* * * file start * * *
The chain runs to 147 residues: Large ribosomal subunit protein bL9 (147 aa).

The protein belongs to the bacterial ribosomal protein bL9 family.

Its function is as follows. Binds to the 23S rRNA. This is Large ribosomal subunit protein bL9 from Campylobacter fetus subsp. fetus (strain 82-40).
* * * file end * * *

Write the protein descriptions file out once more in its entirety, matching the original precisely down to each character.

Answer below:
The chain runs to 147 residues: Large ribosomal subunit protein bL9 (147 aa).

The protein belongs to the bacterial ribosomal protein bL9 family.

Its function is as follows. Binds to the 23S rRNA. This is Large ribosomal subunit protein bL9 from Campylobacter fetus subsp. fetus (strain 82-40).